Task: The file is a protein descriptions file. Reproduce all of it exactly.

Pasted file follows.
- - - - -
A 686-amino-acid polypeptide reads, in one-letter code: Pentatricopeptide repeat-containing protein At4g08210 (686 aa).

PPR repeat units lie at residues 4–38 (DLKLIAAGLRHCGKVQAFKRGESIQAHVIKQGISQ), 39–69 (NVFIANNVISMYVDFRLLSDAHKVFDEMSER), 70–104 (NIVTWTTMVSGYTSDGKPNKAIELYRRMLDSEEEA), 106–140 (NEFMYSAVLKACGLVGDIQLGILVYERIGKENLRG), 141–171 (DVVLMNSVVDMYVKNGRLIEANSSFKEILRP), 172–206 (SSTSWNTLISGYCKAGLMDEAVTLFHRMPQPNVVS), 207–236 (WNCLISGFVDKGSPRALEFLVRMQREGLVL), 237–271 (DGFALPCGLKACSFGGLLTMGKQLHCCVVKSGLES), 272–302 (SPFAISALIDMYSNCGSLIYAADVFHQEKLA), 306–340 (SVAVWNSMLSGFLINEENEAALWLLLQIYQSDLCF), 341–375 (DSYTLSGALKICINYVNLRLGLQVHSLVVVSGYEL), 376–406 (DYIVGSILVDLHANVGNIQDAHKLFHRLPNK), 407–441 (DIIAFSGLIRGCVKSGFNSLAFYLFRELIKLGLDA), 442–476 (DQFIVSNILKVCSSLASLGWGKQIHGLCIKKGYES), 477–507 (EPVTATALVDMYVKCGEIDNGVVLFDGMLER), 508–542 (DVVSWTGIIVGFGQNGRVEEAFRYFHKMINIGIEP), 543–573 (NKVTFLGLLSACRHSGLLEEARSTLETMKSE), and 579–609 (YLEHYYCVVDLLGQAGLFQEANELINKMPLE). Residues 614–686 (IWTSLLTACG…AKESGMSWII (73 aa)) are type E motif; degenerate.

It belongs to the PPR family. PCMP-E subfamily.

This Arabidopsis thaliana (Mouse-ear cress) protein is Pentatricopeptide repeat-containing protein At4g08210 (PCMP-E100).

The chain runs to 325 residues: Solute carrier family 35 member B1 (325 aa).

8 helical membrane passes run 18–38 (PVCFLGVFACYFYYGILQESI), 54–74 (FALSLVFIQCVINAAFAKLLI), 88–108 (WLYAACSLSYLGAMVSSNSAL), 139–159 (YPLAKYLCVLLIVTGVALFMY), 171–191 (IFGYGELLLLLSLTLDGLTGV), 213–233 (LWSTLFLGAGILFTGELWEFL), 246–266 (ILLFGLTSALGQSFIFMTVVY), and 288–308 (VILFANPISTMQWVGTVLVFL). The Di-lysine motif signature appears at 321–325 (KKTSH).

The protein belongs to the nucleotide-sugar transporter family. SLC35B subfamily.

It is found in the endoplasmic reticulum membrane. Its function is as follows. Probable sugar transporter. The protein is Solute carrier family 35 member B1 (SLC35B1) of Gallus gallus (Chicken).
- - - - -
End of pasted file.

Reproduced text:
A 686-amino-acid polypeptide reads, in one-letter code: Pentatricopeptide repeat-containing protein At4g08210 (686 aa).

PPR repeat units lie at residues 4–38 (DLKLIAAGLRHCGKVQAFKRGESIQAHVIKQGISQ), 39–69 (NVFIANNVISMYVDFRLLSDAHKVFDEMSER), 70–104 (NIVTWTTMVSGYTSDGKPNKAIELYRRMLDSEEEA), 106–140 (NEFMYSAVLKACGLVGDIQLGILVYERIGKENLRG), 141–171 (DVVLMNSVVDMYVKNGRLIEANSSFKEILRP), 172–206 (SSTSWNTLISGYCKAGLMDEAVTLFHRMPQPNVVS), 207–236 (WNCLISGFVDKGSPRALEFLVRMQREGLVL), 237–271 (DGFALPCGLKACSFGGLLTMGKQLHCCVVKSGLES), 272–302 (SPFAISALIDMYSNCGSLIYAADVFHQEKLA), 306–340 (SVAVWNSMLSGFLINEENEAALWLLLQIYQSDLCF), 341–375 (DSYTLSGALKICINYVNLRLGLQVHSLVVVSGYEL), 376–406 (DYIVGSILVDLHANVGNIQDAHKLFHRLPNK), 407–441 (DIIAFSGLIRGCVKSGFNSLAFYLFRELIKLGLDA), 442–476 (DQFIVSNILKVCSSLASLGWGKQIHGLCIKKGYES), 477–507 (EPVTATALVDMYVKCGEIDNGVVLFDGMLER), 508–542 (DVVSWTGIIVGFGQNGRVEEAFRYFHKMINIGIEP), 543–573 (NKVTFLGLLSACRHSGLLEEARSTLETMKSE), and 579–609 (YLEHYYCVVDLLGQAGLFQEANELINKMPLE). Residues 614–686 (IWTSLLTACG…AKESGMSWII (73 aa)) are type E motif; degenerate.

It belongs to the PPR family. PCMP-E subfamily.

This Arabidopsis thaliana (Mouse-ear cress) protein is Pentatricopeptide repeat-containing protein At4g08210 (PCMP-E100).

The chain runs to 325 residues: Solute carrier family 35 member B1 (325 aa).

8 helical membrane passes run 18–38 (PVCFLGVFACYFYYGILQESI), 54–74 (FALSLVFIQCVINAAFAKLLI), 88–108 (WLYAACSLSYLGAMVSSNSAL), 139–159 (YPLAKYLCVLLIVTGVALFMY), 171–191 (IFGYGELLLLLSLTLDGLTGV), 213–233 (LWSTLFLGAGILFTGELWEFL), 246–266 (ILLFGLTSALGQSFIFMTVVY), and 288–308 (VILFANPISTMQWVGTVLVFL). The Di-lysine motif signature appears at 321–325 (KKTSH).

The protein belongs to the nucleotide-sugar transporter family. SLC35B subfamily.

It is found in the endoplasmic reticulum membrane. Its function is as follows. Probable sugar transporter. The protein is Solute carrier family 35 member B1 (SLC35B1) of Gallus gallus (Chicken).